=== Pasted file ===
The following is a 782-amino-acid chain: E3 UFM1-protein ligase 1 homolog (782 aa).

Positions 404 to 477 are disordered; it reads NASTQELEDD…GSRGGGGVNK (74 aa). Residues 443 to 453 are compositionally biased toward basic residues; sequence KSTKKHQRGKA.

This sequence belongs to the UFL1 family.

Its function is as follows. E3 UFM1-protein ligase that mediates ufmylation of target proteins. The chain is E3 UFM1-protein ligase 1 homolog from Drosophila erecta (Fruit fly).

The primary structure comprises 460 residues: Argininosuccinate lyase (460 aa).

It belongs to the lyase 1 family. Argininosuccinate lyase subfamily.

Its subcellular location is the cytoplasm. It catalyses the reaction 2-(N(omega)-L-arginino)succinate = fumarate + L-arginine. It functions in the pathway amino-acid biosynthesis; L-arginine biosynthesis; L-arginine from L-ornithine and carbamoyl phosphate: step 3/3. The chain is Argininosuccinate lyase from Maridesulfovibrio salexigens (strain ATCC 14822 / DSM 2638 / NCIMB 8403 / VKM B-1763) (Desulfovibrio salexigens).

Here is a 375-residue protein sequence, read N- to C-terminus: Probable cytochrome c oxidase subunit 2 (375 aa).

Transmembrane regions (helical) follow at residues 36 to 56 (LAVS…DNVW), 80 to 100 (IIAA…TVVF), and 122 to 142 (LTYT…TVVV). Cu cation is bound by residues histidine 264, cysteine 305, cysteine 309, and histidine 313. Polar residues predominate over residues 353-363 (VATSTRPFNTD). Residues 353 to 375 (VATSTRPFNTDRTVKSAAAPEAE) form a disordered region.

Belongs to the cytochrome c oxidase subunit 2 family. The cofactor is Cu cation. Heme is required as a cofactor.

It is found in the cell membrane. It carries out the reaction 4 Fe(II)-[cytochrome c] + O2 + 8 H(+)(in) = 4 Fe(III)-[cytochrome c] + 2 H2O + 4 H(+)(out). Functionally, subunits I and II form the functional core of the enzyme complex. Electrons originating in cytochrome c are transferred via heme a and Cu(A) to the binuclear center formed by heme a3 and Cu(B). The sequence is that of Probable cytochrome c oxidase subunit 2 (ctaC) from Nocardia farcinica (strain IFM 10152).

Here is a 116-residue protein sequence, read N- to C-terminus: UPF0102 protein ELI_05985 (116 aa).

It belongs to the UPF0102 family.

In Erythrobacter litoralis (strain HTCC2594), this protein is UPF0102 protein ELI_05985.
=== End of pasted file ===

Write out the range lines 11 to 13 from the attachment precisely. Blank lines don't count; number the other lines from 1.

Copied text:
It is found in the cell membrane. It carries out the reaction 4 Fe(II)-[cytochrome c] + O2 + 8 H(+)(in) = 4 Fe(III)-[cytochrome c] + 2 H2O + 4 H(+)(out). Functionally, subunits I and II form the functional core of the enzyme complex. Electrons originating in cytochrome c are transferred via heme a and Cu(A) to the binuclear center formed by heme a3 and Cu(B). The sequence is that of Probable cytochrome c oxidase subunit 2 (ctaC) from Nocardia farcinica (strain IFM 10152).

Here is a 116-residue protein sequence, read N- to C-terminus: UPF0102 protein ELI_05985 (116 aa).

It belongs to the UPF0102 family.